Moreau has already been cited by Gaston for a blown call of a personal foul against Dallas Baker on what should have been offsetting personal fouls since Baker was retaliating to a face slap by a Tennessee defender or in a better scenario, a no-call with a warning that sent both players to the bench since their actions had zero affect on the play 25 yards away.

The penalty set the Gators back 15 yards to their own 23. Since it was a dead ball call following a third down, Florida was forced to punt. The additional 15 yards of field position allowed Tennessee to get within range of kicker James Wilhoit, who knocked down a 50-yard field goal with six seconds remaining.

Wagers also was cited for Gaston for failure to start the game clock once the 15-yard penalty was marked off against UF. There were 43 seconds on the game clock when the Tennessee took over following Eric Wilbur's punt after the penalty.

Figuring that Eric Wilbur would have asked for the snap with five seconds remaining on the play clock (subtract 20 seconds off when the Vols took over), three seconds to get the snap back to Wilbur and the kick away, and four seconds of hang time on the punt, even if Tennessee had called a fair catch (add a minimum of one second here), there would have only been a maximum of 15 seconds left in the game with the Vols some 61 yards away.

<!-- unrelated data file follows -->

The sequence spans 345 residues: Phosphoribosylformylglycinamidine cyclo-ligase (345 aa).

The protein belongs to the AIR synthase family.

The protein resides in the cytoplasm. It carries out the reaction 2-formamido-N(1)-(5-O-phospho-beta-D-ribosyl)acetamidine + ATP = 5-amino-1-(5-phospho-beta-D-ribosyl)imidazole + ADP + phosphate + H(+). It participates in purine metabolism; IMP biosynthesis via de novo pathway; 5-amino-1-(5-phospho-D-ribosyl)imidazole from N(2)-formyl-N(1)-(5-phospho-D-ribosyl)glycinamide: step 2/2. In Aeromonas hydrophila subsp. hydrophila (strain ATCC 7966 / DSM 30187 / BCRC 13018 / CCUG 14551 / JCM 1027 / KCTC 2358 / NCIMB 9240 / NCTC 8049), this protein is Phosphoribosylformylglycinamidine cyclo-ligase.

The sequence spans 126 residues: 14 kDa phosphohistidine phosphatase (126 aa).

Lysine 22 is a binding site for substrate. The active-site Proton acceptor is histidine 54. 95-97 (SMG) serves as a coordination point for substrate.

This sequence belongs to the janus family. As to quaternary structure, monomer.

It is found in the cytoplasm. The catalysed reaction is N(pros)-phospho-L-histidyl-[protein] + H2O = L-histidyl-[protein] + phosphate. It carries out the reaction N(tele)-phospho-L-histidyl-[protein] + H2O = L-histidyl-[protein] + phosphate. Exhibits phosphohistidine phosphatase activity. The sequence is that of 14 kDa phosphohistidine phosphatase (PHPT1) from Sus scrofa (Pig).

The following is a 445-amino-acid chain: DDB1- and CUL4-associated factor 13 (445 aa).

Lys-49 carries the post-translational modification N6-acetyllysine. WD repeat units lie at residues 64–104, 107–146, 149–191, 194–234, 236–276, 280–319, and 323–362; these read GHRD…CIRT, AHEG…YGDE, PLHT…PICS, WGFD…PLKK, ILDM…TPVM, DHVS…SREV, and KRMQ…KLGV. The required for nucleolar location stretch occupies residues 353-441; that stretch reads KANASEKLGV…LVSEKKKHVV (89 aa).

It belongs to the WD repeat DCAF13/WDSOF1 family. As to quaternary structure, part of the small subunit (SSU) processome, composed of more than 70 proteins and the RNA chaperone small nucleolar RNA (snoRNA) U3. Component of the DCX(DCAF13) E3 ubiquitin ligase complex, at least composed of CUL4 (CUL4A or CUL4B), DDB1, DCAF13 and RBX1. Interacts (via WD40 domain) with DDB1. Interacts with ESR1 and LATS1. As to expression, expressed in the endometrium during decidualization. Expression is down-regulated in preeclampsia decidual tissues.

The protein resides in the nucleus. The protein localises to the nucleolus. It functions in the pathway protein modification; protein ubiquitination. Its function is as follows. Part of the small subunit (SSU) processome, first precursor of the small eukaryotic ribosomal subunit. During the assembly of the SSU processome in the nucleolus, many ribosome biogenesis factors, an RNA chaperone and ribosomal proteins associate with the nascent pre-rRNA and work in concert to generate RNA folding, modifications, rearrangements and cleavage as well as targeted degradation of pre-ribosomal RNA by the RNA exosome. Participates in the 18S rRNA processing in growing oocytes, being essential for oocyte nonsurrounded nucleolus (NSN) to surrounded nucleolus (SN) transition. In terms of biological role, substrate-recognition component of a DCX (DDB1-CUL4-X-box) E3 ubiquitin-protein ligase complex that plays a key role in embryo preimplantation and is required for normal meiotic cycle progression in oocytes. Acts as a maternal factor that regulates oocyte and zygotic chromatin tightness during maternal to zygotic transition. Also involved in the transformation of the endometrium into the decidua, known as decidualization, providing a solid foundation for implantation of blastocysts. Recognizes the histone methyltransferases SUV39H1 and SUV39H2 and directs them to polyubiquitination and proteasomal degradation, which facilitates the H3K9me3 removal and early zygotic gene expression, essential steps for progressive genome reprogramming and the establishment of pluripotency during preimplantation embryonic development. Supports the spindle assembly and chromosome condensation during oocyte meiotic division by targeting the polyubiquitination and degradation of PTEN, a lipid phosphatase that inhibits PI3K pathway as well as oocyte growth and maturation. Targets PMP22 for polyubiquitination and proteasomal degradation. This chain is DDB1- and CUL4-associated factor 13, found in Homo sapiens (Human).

There would have been time for a maximum of three plays, likely only two, had Wagers made the correct call. Instead, Tennessee had 43 seconds, time enough to run five plays before Wilhoit kicked the game winning field goal.

This marks the second time in four games that officials have decided a game that went against the Gators. While the calls against UF in the Tennessee game Saturday night are not as blatant as those made by referee Jack Swindell's Atlantic Coast Conference crew in Florida State's 38-34 victory over the Gators at The Swamp, there were still enough bad calls against the Gators that Jeremy Foley must make a strong statement to Gaston as well as to Mike Slive, the Commissioner of the Southeastern Conference.

It is unfair to Coach Ron Zook who has two losses on his resume that would have been avoided had the officials done the job that they are paid to do.

It is fair to assume that calls will be missed in a game and that some calls are subject to interpretation, but missing an occasional call is far different than missing seven in last year's Florida State game and ten or eleven in this year's game with Tennessee. That many missed calls requires not just extra scrutiny but a full scale investigation.

A missed call or two should be expected since referees without the benefit of replay can't make every call properly. However, the number of blown calls suggests either bias by the officials or total incompetence. In either case, it is inexcusable for a football conference as high profile as the Southeastern Conference or the Atlantic Coast Conference to allow so many mistakes by its officiating crews in any game, much less games of such high profile and importance.

Enough is enough!

TOMORROW: Gator Country will review the tapes of the other missed calls in the Florida-UT game. Part II of Zebra-Gate promises to be very interesting.